Breaking News: 7-Year Amnesty/Registry Introduced In Congress

Breaking News: 7-Year Amnesty/Registry Introduced In Congress

I have some breaking news which could offer new hope for the millions of noncitizens who are living in the U.S. and are out of status. On July 20, 2022, several members of Congress introduced a proposed law, called “Renewing Immigration Provisions of the Immigration Act of 1929”. It basically allows people who have been living in the U.S. for at least seven years to be able to obtain their green card through “registry.”

I want to first emphasize that this is a proposed law. It is not yet law. It will have to pass both the House and Senate and be signed by the President. Therefore, at the present time, there is nothing to apply for. But this proposal does offer a quick, easy fix or pathway to legalization by simply changing the date of eligibility on an existing law.

By way of background, according to a press release from one of the authors of this bill, Adriano Espaillat, since 1929, immigration law has long allowed DHS (or INS) the discretion to register certain individuals for lawful permanent resident status if they had been in the country since a certain date and meet other requirements. At present, only those who have been continuously present in the U.S. since January 1, 1972 are eligible. But that was over 50 years ago! How many people have been in the U.S. since 1972, and have still not found a way to legalize their status? So, this is not a well-known or much used avenue for legalization.

But since registry was enacted in 1929, Congress has modified it several times by moving forward the date of registry. But the last time that was done was in 1986, during the Reagan Administration.

What this proposed law would do would “update the registry provision by moving the eligibility cutoff date so that an immigrant may qualify if they have been in the U.S. for at least seven years.” This would be a tremendous benefit to the millions of people in the U.S. who are out of status, and under this proposal, rather than having to have been in the U.S. since a specific date, people can be eligible for registry after they have been in the U.S. for seven years, and meeting other eligibility requirements.

And what is heartening is that many members of Congress have recognized the tremendous contribution that non-citizens have made to our country:

  • “Immigrants built our nation – those who came to the United States years ago in search of a better life and have set down roots here deserve a chance at permanent residence – full stop.”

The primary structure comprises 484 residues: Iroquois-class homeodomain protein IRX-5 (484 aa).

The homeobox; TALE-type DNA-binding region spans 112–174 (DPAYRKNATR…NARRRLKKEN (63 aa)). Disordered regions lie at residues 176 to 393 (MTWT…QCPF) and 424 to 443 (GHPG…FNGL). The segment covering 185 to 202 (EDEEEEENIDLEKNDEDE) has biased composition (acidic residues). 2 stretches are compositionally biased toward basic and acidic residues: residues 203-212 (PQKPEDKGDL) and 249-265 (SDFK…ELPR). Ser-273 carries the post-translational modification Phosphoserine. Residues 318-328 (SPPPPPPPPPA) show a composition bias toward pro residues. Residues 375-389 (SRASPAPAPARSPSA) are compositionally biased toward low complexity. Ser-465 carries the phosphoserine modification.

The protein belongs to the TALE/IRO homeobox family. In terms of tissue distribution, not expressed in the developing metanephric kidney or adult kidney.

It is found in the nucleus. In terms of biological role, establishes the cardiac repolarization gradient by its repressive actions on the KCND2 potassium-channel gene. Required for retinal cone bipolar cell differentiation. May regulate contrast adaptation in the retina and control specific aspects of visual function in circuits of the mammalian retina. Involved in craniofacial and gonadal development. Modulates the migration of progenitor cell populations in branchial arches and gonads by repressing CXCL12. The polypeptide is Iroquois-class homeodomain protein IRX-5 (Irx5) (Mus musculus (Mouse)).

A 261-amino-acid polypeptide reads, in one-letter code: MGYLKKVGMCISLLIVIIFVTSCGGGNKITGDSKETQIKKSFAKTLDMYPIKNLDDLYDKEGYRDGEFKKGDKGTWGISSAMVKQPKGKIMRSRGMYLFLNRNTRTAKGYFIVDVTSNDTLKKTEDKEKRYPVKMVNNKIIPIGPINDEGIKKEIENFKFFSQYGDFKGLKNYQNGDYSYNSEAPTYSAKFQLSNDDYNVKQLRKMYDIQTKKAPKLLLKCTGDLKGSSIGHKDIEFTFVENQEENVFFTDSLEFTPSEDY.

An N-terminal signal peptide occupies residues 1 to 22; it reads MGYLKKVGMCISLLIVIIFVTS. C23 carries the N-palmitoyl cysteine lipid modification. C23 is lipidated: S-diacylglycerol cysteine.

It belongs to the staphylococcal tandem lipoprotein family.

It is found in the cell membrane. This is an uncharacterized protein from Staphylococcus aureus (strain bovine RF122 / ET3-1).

• “For decades, immigrants who contribute significantly to our communities and our economy, have been relegated to a legal limbo.”
  • “I am proud to join my colleagues in introducing this legislation to provide these immigrants with the stability and certainty they and their families deserve.”
  • “Our country relies on immigrants, both documented and undocumented alike.”
  • “The renewing immigration provisions of the immigration act of 1929 would provide an estimated 7-8 million immigrants – that have been residing in the U.S. for at least seven years – a chance to obtain lawful permanent status through registry.”
  • “This bill makes a simple update to the registry law that would expand the number of immigrants who may qualify to file an application for a green card and make permanent legal status an attainable reality for millions of immigrants moving forward.”
  • “An update to the registry will restore basic rights, safety, and dignity for many”.

I again want to emphasize this is a proposal at the present time, but it is really not a radical proposal. It is simply taking an existing law that has been around since 1929, and updating it for the first time in about 50 years. We will continue to follow the progress of this proposal and keep you updated in this column, as well as my YouTube Channel, US Immigration TV, so make sure to like, share, and subscribe to my channel.

In addition, I have already posted a very informative video on US Immigration TV, which I would recommend that you watch that deals with preparing for any proposed amnesty. In that video I offer several tips and suggestions which could help you now prepare for any future amnesty or change in law.


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